If you’ve gotten this far you’re probably wondering why. . .why am I dwelling on this?
Today I had the privilege of helping out in the community. It’s been a little over two years since I left social work and because of that I do not have the opportunity to reflect as much as I used to about the things that go on in the world. There are so many negative things happening lately and they all circle around race and indifference. I’m not blind to realize it but I do refuse to look directly at the sun because it’s going to burn. However today reminded me of how much I have. I wish I could do more, sincerely, but the truth of the matter is that I struggle to make a difference in my own circle. It’s hard to find the time or to spare the money it takes to help others, so I pay with my greatest contribution, which is in raising my son properly and giving society another wonderful human being. 
I wish him to be kind and understanding, to never look down on others and to always see the bright side in everything. I hope that no matter how dark the path may be that he is guided by the light and love his father and I have shed upon him. I want nothing more than for him to reflect in his darkest hours about how life can be bright so long as you continue to shed light on the world. I do not raise him to believe any profession, sexual orientation, gender, or race is any worse than the other but I do raise him to believe he is better than that. . .”that” in which people assume he will become. He is no statistic. He is not a Latino kid from a broken home. He is not this socially deemed underdog with the odds stacked against him. He is a person.
Every day I see the fruits of our labor. This little person who now has a heart of gold and who makes our lives so full. I am so thankful for the opportunity to be this little persons mom but most importantly I am thankful for his dad. Thanks for checking in even when it is not your week, for never disappearing, for always returning calls, for cleaning up messy diapers, for teasing him, for making him smile, for making him laugh, for teaching him how to own up to his mistakes and for showing him how to do the things I can’t. Thank you for having many jobs but making sure this one is your best! Thank you for being his father.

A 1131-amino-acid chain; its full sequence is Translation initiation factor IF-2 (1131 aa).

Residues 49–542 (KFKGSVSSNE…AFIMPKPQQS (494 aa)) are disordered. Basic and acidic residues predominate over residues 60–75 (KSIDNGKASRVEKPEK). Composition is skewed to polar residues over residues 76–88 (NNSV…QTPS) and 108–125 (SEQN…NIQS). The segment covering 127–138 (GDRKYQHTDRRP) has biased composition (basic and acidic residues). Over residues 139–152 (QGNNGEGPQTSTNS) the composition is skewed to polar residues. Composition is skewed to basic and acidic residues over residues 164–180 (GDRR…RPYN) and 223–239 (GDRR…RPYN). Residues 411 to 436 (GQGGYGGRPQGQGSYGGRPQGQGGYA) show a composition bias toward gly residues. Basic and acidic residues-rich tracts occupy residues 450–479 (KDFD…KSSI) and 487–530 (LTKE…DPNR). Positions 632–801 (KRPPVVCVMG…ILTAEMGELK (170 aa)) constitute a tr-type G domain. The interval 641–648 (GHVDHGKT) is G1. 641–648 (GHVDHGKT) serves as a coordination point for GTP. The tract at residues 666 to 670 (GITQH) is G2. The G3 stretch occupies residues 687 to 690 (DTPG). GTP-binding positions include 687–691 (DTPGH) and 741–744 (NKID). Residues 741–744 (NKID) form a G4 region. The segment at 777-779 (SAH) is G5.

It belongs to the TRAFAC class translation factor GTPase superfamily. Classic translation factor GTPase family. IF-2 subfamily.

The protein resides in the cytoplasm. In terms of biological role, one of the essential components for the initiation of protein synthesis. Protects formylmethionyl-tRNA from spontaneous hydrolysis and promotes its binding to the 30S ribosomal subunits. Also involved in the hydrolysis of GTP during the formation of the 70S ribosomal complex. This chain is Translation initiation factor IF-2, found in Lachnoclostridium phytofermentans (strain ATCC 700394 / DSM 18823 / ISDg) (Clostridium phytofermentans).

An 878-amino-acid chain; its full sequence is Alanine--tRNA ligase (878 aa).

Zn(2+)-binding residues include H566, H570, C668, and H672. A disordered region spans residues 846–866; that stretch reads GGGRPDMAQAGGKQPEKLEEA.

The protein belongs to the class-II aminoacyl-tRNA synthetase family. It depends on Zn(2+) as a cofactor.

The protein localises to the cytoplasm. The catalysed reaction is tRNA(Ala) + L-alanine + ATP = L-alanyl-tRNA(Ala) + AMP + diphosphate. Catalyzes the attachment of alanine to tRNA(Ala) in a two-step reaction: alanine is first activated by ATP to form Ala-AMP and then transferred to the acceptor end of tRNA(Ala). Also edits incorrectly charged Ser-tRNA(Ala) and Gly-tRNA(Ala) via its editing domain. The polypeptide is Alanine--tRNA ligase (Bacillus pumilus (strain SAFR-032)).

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For those of us starting over. . .

There is this crippling certainty of what we don’t want. We spent over a decade in a relationship knowing what it’s like being attached to the hip to someone. The very same someone who once knew us better than anyone else and yet never seemed to remember after countless conversations that, “no thank you, I don’t like peanut butter.”

The peanut butter wasn’t that much of a big deal it’s just the little things.

Day after day you found yourself taking the same route home, dropping your keys in the same spot and unwinding in a way that can only be done in a place called home. . .but little by little home dismantled itself and it was no longer your happy place.

So you let go, you live and you claim the type of independence that only comes after years of captivity. This is me now! This is how we spread our wings! We kindly decline any offers from others to assist because we have this innate desire to take care of ourselves. No I’m fine, I can get my own check, nope I am capable. I can, I will and I don’t need you!

I don’t know if it is because we left ourselves as precious cargo in the arms of someone who dropped us countless times. Maybe it is a post traumatic relationship disorder. . .I haven’t a clue.